12. 5 out of 5

    Vee_Bookish // stan shea couleé

    This book has a 4.32 Goodreads Community rating as of April 2020, making it officially overrated. It's just such a bleh book, yet seriously annoying, tedious and lacking in plot. I didn't like most of the characters and the story should have been Lucy trying to deal with everyone's shit. May kinda sucks. Yes her brother died, it was horrible and she has PTSD. Free pass on all of that. However she's emotionally unpredictable and manipulative, laughing one minute and aggressively attacking Zach the This book has a 4.32 Goodreads Community rating as of April 2020, making it officially overrated. It's just such a bleh book, yet seriously annoying, tedious and lacking in plot. I didn't like most of the characters and the story should have been Lucy trying to deal with everyone's shit. May kinda sucks. Yes her brother died, it was horrible and she has PTSD. Free pass on all of that. However she's emotionally unpredictable and manipulative, laughing one minute and aggressively attacking Zach the next, especially when he attempts to do something Actually Nice for her. Zach sucks. He falls in lust with May as soon as he sees her, basically pursuing her for most of the book, obsessing over kissing her even when she's deep into talking about her feelings about her brother's death, and then when he finds out she's the one graffiting his garage door he drops her like hot shit and decides SHE must have been the one manipulating HIM. Zach's mom sucks. She decides to defend a shooter, putting her kids at risk of bullying and worse, spends her entire time physically unavailable leaving Zach to do the parenting for him and his sister, then at the end makes some random speech about how things aren't black and white so all is fine now. May's parents really suck. It was astounding for me how a girl who has black out panic attacks every day, attacks people in a violent rage, is suicidal and sometimes stays in bed for a good week, was not sectioned or even seemed to have a therapist? What the hell was going on with that? The only small praise I can give this book is that it did not once, ever, attempt to focus on the shooter, his character or his actions, and never tried to excuse what he did. He was in the background of the story and largely stayed that way. Oh and Lucy, who loved both twins, lost one, and was constantly there to pick up May's pieces was the true highlight of the book and kept me going. She was amazing.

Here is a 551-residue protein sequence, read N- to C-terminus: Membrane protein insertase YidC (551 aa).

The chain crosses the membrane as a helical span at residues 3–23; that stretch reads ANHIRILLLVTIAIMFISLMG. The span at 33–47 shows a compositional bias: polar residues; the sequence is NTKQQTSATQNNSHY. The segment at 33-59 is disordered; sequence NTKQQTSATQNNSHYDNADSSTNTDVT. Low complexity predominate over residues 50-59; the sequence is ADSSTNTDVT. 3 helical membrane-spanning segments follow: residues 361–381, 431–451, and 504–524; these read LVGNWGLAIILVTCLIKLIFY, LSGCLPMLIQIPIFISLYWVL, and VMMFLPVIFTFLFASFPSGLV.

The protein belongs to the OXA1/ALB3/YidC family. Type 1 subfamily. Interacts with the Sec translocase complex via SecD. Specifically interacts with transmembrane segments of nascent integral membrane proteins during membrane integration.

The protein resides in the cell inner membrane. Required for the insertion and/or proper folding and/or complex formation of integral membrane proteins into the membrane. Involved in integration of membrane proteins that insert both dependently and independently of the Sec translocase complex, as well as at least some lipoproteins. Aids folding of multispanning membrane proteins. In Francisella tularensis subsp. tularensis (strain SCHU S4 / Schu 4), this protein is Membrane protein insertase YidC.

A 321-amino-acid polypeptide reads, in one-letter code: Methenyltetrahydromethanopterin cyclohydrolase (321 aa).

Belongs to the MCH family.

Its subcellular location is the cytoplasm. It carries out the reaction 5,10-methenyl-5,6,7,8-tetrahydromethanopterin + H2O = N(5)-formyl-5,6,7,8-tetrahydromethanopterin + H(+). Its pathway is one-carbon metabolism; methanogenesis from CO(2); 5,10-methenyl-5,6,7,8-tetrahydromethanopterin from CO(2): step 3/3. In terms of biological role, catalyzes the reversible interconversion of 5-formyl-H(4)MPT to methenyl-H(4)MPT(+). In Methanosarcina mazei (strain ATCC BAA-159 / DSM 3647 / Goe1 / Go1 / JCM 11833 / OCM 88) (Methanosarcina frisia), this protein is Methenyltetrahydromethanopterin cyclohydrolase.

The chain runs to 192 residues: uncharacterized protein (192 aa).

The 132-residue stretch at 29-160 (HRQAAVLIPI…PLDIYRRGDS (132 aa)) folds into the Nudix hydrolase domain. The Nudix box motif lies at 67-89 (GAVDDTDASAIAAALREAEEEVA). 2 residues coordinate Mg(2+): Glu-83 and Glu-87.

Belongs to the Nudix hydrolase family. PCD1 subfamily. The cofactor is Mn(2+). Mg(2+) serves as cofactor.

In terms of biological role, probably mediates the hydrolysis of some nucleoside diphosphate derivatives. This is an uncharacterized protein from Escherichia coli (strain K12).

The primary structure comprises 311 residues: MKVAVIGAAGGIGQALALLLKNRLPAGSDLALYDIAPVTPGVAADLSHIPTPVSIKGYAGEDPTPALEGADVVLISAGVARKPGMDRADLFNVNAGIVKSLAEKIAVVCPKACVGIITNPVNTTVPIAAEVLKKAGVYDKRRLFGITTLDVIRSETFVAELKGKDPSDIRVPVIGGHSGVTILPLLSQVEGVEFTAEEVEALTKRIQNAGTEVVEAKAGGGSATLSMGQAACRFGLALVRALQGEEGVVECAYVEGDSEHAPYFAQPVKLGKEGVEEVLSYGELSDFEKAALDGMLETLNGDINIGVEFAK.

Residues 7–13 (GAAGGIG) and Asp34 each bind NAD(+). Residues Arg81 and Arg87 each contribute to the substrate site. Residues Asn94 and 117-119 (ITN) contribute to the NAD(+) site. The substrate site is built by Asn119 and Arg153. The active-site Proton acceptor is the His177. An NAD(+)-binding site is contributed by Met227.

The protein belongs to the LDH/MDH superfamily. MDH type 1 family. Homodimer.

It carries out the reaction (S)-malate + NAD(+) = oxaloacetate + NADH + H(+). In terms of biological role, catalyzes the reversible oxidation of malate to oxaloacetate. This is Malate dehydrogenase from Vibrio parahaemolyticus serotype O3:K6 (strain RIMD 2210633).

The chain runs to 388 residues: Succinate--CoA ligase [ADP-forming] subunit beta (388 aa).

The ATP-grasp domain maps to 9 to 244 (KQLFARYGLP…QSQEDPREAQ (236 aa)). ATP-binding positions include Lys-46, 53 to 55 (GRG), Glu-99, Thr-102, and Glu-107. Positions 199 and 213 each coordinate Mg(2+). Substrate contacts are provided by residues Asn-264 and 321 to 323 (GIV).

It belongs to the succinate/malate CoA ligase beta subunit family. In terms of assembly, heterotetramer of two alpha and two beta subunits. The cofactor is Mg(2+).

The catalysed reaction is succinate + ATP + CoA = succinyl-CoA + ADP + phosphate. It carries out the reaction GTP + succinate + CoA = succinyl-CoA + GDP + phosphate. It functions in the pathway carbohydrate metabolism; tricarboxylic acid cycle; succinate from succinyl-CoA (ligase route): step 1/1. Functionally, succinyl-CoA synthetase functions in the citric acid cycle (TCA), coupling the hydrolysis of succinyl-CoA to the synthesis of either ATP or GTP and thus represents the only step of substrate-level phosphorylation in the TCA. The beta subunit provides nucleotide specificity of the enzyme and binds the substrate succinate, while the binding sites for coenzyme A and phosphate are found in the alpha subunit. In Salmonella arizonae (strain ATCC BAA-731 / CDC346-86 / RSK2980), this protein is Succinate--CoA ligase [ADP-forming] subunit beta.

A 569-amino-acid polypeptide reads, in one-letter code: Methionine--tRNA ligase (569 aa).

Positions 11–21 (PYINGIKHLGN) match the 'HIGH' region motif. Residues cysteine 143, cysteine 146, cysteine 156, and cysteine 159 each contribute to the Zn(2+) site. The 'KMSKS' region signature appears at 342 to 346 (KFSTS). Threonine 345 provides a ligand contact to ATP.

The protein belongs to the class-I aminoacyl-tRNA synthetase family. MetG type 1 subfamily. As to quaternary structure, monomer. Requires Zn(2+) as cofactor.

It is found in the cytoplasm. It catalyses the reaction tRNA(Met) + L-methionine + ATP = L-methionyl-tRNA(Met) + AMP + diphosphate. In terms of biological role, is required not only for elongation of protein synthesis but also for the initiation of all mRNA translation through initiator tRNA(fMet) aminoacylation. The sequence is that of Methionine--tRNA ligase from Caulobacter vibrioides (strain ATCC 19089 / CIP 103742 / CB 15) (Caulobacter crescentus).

13. 5 out of 5

    Kate (GirlReading)